Statue of the Belgian King who took the lives of millions of Africans pulled down

The resolve of Black Lives Matter movement is not breaking any time soon.

The revolutionary movement has been taking strong actions and making lots of demands in their quest to end the long-standing racial discrimination against the black race across the world.

Since the George Floyd incident, the movement has been pulling down all symbols of racism ranging from colonial statues, posters and also calling on authorities to remove anything of that sort.

Among the statutes pulled down so far is that of King Leopold II, a Belgian king who oversaw the murder of at least 10 million Africans in Congo after his forces seized the country in the late 19th century.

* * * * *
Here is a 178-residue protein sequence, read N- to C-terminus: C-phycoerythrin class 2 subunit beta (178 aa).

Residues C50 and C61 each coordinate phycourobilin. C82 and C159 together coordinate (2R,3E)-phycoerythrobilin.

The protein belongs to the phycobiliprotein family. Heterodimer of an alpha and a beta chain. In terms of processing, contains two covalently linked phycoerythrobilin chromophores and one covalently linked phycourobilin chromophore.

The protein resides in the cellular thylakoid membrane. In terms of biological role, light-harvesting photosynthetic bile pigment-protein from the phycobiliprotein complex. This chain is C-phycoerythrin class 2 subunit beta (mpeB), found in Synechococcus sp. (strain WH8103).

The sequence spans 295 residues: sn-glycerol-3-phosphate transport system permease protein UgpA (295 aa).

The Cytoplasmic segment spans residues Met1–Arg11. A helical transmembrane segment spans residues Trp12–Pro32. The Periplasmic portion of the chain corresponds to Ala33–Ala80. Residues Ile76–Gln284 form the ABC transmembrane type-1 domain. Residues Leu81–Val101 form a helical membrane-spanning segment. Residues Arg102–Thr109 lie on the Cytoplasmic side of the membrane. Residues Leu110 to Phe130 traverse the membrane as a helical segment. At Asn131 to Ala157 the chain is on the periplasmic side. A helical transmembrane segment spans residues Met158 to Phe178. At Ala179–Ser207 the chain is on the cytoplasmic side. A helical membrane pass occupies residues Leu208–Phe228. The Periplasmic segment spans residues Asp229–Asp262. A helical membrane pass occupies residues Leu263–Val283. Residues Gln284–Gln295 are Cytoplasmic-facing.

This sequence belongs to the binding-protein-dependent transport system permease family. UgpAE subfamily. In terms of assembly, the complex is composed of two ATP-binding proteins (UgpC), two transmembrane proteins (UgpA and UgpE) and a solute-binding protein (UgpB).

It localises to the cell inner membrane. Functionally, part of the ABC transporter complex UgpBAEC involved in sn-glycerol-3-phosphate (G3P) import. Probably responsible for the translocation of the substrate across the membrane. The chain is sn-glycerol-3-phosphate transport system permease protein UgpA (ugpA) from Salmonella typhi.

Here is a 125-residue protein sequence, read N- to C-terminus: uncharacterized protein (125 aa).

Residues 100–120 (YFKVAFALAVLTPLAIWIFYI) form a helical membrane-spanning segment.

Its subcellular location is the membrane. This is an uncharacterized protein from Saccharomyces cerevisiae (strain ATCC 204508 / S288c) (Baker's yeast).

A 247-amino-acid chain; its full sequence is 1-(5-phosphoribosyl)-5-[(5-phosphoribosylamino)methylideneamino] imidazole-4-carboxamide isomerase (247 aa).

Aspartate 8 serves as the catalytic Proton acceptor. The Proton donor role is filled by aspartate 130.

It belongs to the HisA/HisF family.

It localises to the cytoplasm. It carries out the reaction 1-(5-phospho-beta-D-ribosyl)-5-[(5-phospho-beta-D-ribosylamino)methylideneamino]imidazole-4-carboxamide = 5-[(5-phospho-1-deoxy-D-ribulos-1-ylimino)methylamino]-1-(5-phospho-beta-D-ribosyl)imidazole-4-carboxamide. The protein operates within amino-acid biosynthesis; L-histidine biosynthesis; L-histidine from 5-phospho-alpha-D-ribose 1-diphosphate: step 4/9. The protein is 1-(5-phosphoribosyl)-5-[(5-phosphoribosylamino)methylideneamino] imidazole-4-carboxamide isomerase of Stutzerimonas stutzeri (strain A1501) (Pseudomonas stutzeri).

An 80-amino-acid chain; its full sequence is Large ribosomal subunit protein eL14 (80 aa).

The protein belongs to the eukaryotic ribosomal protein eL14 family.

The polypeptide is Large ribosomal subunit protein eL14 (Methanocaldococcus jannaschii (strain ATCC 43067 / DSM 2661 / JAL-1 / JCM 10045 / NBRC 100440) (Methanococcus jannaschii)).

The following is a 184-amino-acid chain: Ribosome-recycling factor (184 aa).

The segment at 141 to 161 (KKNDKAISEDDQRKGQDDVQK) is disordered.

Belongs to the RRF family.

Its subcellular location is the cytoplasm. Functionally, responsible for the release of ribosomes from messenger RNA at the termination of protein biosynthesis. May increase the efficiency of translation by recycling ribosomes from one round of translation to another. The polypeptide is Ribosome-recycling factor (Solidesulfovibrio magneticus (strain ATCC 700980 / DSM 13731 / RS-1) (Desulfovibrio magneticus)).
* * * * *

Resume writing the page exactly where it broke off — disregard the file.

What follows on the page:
The statue, which was mounted in Antwerp for about 150 years, was set on fire by protestors and later removed by the authorities. Another statue of him was covered in red paint in the city of Ghent. The demonstrators see such statutes to be glorifying his past memories, which are very horrible ones.

In the United States, where the death of George Floyd triggered the nationwide protest, the controversial statue of a Confederate General, Williams Carter Wickham, was equally pulled down by Black Lives Matter protestors.

In the United Kingdom, the movement pulled down the statue of a British slave trader stationed in Bristol. Edward Colston, whose statute was pulled down, was part of the Royal African Company, which maintained a monopoly over slave trade in West Africa during the late 17th century. The company transported about 5,000 slaves a year.

Although these symbols of racism being targeted and pulled down by the movement are contributory factors to racism, it is imperative to note that this alone will not solve the long-standing problem of discrimination. The movement must equally demand certain drastic reforms to be made to deal with the issue systematically.